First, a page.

A fuel material 22, preferably coke, is disposed within chamber 18, filling the chamber to a level corresponding approximately to the middle of housing 24. The fuel 22 may be added to chamber 18 through a fuel feed mechanism 20 mounted on a top portion of vessel 12. Fuel is transferred from a hopper or other storage means (not shown) to a rotary drum 53. As fuel fills one section of the drum 53, the drum rotates and deposits fuel within a top portion of vessel 12 through fuel passage 56. Spent ash is preferably withdrawn from vessel 12 through a discharge screw 58 disposed at the bottom of vessel 12. The fuel level may be controlled manually, or in a preferred embodiment by an automated means which adds additional fuel in response to a signal from a fuel level indicator.
As noted above, the gas conditioner 12 of the present invention is designed to be used in conjunction with a gasifier 10. Gas conditioner 12 accepts a raw gas from the gasifier 10 and further purifies the gas by burning off and removing associated tars and ashes.
Virtually any gasifier may be used in connection with the gas conditioner of the invention. However, updraft gasifiers would more commonly be used with vessel 12 as such gasifiers tend to produce a raw gas having a greater content of tars and dust. The gasifier may be designed so as to burn virtually any known gasification fuel material, including those having a moisture content as high as about 50-60% with an ash content as high as 30% as the gas conditioner of this invention has the capacity to eliminate a high level of impurities from a raw gas. Potential fuel materials which may be combusted within gasifier 10 include wood, sludge, trash, coal and others. Sludge-based materials are a preferred fuel source. Typically, as much as one to three tons of fuel material may be processed per hour with the present gas conditioner and a gasifier.
In operation, the gas conditioner 12 receives raw gas from gasifier 10. Typically, the raw gas has a heat value of about 1,200 to 1,500 Kcal/m.sup.3. Additionally, the raw gas comprises about 5% carbon dioxide, 30% carbon monoxide, 13% hydrogen, 2% methane and about 50% nitrogen. Typically the tar content of such gas is about 100 grams/m.sup.3 and the dust content is about 200 grams/m.sup.3.
The process air (or oxygen) enters conditioner 12 through conduit 34 and is directed into space 42 of internal reaction housing 24. Simultaneously, raw gas is fed into the primary reaction zone 44 of housing 24. As the air (or oxygen) enters the primary combustion zone 44 through apertures 48 it becomes mixed with the raw gas. At the same time, combustion of fuel 22 is occurring within chamber 18. The reaction process within chamber 18 results in temperatures within the reaction zone 44 being in the range of 1,200 adjacent the bottom of internal reaction housing 24. As illustrated in FIG. 4, temperatures within chamber 18 at an area adjacent to internal reaction housing 24 are about 1200 about 500 temperatures gradually rise to about 1000 This causes a combustion reaction of the raw gas and the process air within zone 44 which cracks the tars and hydrocarbons contained in the raw gas. The producer gas from zone 44 is drawn downwardly into chamber 18 and through coke fuel 22. A further reaction takes place between the coke fuel and the reaction gas, yielding hydrogen and carbon monoxide.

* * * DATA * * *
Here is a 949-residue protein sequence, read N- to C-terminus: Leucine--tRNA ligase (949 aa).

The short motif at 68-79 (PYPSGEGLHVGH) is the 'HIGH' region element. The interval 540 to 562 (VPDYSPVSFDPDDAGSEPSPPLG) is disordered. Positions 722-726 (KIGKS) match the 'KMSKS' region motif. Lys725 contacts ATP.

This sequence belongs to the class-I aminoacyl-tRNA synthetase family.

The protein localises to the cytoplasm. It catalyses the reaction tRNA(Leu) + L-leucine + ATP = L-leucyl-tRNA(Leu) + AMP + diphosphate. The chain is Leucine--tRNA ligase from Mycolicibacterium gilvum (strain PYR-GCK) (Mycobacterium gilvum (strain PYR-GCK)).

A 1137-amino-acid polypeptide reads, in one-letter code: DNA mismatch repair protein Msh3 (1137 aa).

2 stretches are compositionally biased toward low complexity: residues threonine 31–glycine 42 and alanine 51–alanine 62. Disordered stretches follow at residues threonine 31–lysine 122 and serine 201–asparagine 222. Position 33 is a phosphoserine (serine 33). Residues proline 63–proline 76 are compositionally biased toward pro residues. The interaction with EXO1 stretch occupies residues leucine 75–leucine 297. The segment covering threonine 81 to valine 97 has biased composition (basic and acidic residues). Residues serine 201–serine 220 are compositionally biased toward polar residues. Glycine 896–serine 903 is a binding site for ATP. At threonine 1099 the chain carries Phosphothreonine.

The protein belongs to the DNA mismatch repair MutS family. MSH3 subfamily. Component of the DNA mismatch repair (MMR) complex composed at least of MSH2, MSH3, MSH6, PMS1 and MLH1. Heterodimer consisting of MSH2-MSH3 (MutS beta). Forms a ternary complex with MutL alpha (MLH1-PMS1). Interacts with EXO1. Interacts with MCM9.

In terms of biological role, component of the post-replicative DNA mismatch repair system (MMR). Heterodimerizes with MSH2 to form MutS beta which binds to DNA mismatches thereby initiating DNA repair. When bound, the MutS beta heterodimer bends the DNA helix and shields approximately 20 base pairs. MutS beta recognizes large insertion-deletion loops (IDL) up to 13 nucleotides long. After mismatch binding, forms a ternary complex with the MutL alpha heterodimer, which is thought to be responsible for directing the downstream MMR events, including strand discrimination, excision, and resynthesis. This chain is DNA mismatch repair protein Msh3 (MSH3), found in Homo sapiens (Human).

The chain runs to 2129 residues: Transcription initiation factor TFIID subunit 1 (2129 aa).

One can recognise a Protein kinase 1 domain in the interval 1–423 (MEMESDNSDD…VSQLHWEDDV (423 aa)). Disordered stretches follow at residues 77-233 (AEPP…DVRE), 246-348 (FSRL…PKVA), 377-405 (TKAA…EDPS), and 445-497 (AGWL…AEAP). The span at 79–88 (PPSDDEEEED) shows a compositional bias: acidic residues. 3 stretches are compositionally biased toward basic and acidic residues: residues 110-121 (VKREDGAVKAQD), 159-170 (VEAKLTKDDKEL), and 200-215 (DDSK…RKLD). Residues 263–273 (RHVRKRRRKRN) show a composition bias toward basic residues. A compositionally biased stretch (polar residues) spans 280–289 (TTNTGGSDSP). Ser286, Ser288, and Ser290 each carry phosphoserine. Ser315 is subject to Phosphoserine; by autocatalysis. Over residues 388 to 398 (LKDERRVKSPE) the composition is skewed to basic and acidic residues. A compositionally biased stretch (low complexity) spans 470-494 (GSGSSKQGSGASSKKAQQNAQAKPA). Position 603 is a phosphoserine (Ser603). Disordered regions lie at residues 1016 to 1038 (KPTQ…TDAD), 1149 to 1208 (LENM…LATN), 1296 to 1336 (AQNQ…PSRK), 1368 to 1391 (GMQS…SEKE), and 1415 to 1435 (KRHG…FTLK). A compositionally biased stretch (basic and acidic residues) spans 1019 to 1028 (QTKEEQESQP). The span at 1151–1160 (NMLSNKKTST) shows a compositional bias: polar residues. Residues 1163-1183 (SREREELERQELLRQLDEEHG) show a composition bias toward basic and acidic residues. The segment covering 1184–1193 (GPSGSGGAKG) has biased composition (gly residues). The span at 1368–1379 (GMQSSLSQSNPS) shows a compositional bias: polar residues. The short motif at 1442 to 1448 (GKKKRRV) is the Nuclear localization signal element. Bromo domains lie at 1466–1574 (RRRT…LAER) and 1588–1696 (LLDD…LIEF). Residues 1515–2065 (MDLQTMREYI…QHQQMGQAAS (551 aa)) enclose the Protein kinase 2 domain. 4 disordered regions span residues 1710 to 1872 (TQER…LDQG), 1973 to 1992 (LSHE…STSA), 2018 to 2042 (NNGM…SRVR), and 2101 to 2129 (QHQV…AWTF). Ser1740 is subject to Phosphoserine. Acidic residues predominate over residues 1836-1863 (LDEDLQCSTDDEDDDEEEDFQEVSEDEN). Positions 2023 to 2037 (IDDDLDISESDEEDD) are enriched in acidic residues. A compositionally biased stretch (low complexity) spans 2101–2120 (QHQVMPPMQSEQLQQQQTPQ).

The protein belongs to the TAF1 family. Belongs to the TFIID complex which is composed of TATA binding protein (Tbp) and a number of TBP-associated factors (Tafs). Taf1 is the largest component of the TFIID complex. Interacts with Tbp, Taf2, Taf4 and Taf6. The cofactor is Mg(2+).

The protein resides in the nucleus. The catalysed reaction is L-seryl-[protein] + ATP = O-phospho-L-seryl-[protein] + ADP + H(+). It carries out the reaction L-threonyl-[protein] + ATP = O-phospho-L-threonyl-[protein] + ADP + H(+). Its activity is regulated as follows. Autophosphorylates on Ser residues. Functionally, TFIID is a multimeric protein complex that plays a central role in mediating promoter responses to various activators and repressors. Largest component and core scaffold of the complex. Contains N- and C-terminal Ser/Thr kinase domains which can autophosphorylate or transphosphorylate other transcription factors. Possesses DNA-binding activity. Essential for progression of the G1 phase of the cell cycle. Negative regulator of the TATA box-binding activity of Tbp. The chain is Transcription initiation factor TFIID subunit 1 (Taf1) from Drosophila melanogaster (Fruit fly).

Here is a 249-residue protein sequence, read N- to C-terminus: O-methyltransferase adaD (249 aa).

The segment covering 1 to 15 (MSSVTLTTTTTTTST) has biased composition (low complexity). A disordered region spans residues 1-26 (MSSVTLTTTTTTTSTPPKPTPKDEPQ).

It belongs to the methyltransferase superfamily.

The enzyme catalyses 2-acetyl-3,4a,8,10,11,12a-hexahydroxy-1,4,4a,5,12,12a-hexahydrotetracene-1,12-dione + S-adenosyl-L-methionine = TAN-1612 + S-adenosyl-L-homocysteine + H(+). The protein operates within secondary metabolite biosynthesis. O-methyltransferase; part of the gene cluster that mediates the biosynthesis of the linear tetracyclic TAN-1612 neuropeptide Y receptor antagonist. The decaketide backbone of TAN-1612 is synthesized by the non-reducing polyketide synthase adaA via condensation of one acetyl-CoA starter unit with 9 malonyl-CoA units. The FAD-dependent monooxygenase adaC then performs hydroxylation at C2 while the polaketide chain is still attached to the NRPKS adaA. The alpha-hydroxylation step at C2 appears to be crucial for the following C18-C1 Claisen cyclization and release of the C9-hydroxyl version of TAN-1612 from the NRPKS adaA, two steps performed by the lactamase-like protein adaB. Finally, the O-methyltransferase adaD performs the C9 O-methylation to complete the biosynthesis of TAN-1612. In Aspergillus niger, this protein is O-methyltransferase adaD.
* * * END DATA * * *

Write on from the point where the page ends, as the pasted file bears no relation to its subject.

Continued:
A gas such as air or an air/steam mixture is added through rotary grate 26 and rises with additional air through the fuel 22 within chamber 18. Such a gas causes gasification of the coke fuel on the surface of grate 26, and the gas produced by this reaction also rises within chamber 18.
The resultant producer gas traverses through chamber 18 to a position interior of gas exit grate 30. From this location the producer gas traverses grate 30 by passing through gaps 76 to annular space 74. The producer gas which enters annular space 74 is free of particulate matter, such as fuel, ash and dust, which is too large to pass through gaps 76. The producer gas entering annular space 74 is drawn out of the gas conditioner 12 through gas exit conduit 32. The exiting gas may then be transferred to a further processing station 14, such as a boiler or generator, where it may be utilized as an energy source.
The exiting reaction gas typically has a heat value of about 1200 Kcal/m.sup.3. However, the heat value of this gas may be increased to about 2000 Kcal/m.sup.3 by adding additional oxygen to the process air, or by replacing the process air with pure oxygen. Moreover, the reaction gases comprise approximately 8.5% carbon dioxide, 22% carbon monoxide, 13% hydrogen, 2.5% methane and about 54% nitrogen.
It is understood that certain aspects of the invention described above may be modified by one of ordinary skill in the art without departing from the scope of the invention. For example, the dimensions of the gasifier may be somewhat altered from what is described herein. Also, a variety of fuel materials may be used within the gas conditioner of the invention, and, likewise, the raw gas which is reacted within the gas conditioner may be of a make-up somewhat different than what is stated above. The components of the gas conditioner described herein may be used individually, or in combination, with other gasifiers or reaction vessels.
FIG. 1 is a block diagram illustrating the general operation of the gas conditioner of the present invention.
FIG. 2 is a front sectional view of the gas conditioner of the present invention.
FIG. 3 is a schematic view, partially cutaway, of an internal reaction housing component of the gas conditioner shown in FIG. 2.
FIG. 4 is a schematic view, partially cut away, of the reaction chamber of the gas conditioner illustrated in FIG. 2, showing temperature zones within the chamber.